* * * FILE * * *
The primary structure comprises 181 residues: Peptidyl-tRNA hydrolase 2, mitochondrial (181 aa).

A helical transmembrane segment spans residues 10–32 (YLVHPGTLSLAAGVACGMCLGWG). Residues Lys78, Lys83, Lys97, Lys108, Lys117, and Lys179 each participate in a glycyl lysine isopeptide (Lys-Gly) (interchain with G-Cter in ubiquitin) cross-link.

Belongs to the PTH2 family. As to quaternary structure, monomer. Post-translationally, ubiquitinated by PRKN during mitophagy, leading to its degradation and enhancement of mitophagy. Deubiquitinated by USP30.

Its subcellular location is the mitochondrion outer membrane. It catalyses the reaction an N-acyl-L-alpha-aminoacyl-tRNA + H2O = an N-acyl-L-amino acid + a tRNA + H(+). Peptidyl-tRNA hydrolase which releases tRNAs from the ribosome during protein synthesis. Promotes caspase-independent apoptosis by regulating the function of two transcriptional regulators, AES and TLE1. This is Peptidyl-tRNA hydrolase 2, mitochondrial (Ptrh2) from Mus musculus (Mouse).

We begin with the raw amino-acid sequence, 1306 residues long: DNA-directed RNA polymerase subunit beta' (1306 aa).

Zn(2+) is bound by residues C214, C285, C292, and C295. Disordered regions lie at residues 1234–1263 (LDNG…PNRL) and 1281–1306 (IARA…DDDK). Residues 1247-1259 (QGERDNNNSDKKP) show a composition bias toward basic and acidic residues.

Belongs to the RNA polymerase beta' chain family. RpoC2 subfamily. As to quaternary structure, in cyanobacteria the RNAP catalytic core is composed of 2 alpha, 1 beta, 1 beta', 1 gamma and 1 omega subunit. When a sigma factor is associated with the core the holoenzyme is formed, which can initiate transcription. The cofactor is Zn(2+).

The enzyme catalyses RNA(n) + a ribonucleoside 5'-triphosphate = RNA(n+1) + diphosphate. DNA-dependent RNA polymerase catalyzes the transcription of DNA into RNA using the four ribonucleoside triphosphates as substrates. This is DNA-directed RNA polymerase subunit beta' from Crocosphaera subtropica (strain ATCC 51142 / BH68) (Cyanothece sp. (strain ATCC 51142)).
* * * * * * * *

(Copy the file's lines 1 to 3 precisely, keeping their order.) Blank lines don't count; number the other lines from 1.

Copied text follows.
The primary structure comprises 181 residues: Peptidyl-tRNA hydrolase 2, mitochondrial (181 aa).

A helical transmembrane segment spans residues 10–32 (YLVHPGTLSLAAGVACGMCLGWG). Residues Lys78, Lys83, Lys97, Lys108, Lys117, and Lys179 each participate in a glycyl lysine isopeptide (Lys-Gly) (interchain with G-Cter in ubiquitin) cross-link.

Belongs to the PTH2 family. As to quaternary structure, monomer. Post-translationally, ubiquitinated by PRKN during mitophagy, leading to its degradation and enhancement of mitophagy. Deubiquitinated by USP30.